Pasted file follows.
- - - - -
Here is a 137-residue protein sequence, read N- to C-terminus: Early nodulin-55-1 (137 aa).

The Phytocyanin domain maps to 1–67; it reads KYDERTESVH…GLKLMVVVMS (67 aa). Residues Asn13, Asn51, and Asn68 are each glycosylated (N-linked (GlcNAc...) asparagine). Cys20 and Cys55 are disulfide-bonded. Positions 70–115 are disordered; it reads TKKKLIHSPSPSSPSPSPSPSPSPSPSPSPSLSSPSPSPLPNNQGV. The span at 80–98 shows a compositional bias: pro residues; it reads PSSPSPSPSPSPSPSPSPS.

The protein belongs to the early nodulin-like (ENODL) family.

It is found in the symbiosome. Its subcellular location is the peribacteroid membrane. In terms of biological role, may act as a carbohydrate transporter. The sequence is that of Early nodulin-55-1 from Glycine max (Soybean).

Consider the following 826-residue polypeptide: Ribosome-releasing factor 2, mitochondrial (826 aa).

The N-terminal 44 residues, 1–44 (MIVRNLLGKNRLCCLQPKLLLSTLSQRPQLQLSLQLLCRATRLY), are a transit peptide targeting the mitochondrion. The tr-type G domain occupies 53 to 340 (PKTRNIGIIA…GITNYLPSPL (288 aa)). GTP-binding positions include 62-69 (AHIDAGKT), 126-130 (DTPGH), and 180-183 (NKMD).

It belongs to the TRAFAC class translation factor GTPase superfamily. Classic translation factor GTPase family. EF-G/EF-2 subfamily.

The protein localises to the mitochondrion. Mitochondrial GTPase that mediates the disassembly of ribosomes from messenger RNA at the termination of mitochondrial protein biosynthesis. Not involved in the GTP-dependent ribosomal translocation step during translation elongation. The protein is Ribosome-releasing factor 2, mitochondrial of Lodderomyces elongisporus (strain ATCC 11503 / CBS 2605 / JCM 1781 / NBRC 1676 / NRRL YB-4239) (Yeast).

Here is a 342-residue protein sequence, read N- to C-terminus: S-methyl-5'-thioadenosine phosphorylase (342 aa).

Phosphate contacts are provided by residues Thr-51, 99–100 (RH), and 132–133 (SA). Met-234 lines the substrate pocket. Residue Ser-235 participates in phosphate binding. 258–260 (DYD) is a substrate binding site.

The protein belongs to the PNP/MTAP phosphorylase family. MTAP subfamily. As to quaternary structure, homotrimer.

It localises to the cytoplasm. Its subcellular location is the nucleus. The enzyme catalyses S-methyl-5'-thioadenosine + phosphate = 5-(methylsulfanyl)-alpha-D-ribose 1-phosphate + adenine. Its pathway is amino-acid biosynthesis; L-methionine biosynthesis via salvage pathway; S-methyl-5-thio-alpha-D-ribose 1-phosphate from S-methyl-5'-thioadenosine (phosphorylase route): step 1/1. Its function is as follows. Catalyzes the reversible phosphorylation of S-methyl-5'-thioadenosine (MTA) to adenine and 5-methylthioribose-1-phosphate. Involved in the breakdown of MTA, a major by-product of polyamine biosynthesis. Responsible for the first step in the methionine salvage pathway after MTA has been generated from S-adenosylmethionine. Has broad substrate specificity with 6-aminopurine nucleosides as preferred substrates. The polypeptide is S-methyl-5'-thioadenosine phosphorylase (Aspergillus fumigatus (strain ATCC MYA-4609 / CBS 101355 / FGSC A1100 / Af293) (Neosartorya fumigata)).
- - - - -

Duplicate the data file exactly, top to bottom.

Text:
Here is a 137-residue protein sequence, read N- to C-terminus: Early nodulin-55-1 (137 aa).

The Phytocyanin domain maps to 1–67; it reads KYDERTESVH…GLKLMVVVMS (67 aa). Residues Asn13, Asn51, and Asn68 are each glycosylated (N-linked (GlcNAc...) asparagine). Cys20 and Cys55 are disulfide-bonded. Positions 70–115 are disordered; it reads TKKKLIHSPSPSSPSPSPSPSPSPSPSPSPSLSSPSPSPLPNNQGV. The span at 80–98 shows a compositional bias: pro residues; it reads PSSPSPSPSPSPSPSPSPS.

The protein belongs to the early nodulin-like (ENODL) family.

It is found in the symbiosome. Its subcellular location is the peribacteroid membrane. In terms of biological role, may act as a carbohydrate transporter. The sequence is that of Early nodulin-55-1 from Glycine max (Soybean).

Consider the following 826-residue polypeptide: Ribosome-releasing factor 2, mitochondrial (826 aa).

The N-terminal 44 residues, 1–44 (MIVRNLLGKNRLCCLQPKLLLSTLSQRPQLQLSLQLLCRATRLY), are a transit peptide targeting the mitochondrion. The tr-type G domain occupies 53 to 340 (PKTRNIGIIA…GITNYLPSPL (288 aa)). GTP-binding positions include 62-69 (AHIDAGKT), 126-130 (DTPGH), and 180-183 (NKMD).

It belongs to the TRAFAC class translation factor GTPase superfamily. Classic translation factor GTPase family. EF-G/EF-2 subfamily.

The protein localises to the mitochondrion. Mitochondrial GTPase that mediates the disassembly of ribosomes from messenger RNA at the termination of mitochondrial protein biosynthesis. Not involved in the GTP-dependent ribosomal translocation step during translation elongation. The protein is Ribosome-releasing factor 2, mitochondrial of Lodderomyces elongisporus (strain ATCC 11503 / CBS 2605 / JCM 1781 / NBRC 1676 / NRRL YB-4239) (Yeast).

Here is a 342-residue protein sequence, read N- to C-terminus: S-methyl-5'-thioadenosine phosphorylase (342 aa).

Phosphate contacts are provided by residues Thr-51, 99–100 (RH), and 132–133 (SA). Met-234 lines the substrate pocket. Residue Ser-235 participates in phosphate binding. 258–260 (DYD) is a substrate binding site.

The protein belongs to the PNP/MTAP phosphorylase family. MTAP subfamily. As to quaternary structure, homotrimer.

It localises to the cytoplasm. Its subcellular location is the nucleus. The enzyme catalyses S-methyl-5'-thioadenosine + phosphate = 5-(methylsulfanyl)-alpha-D-ribose 1-phosphate + adenine. Its pathway is amino-acid biosynthesis; L-methionine biosynthesis via salvage pathway; S-methyl-5-thio-alpha-D-ribose 1-phosphate from S-methyl-5'-thioadenosine (phosphorylase route): step 1/1. Its function is as follows. Catalyzes the reversible phosphorylation of S-methyl-5'-thioadenosine (MTA) to adenine and 5-methylthioribose-1-phosphate. Involved in the breakdown of MTA, a major by-product of polyamine biosynthesis. Responsible for the first step in the methionine salvage pathway after MTA has been generated from S-adenosylmethionine. Has broad substrate specificity with 6-aminopurine nucleosides as preferred substrates. The polypeptide is S-methyl-5'-thioadenosine phosphorylase (Aspergillus fumigatus (strain ATCC MYA-4609 / CBS 101355 / FGSC A1100 / Af293) (Neosartorya fumigata)).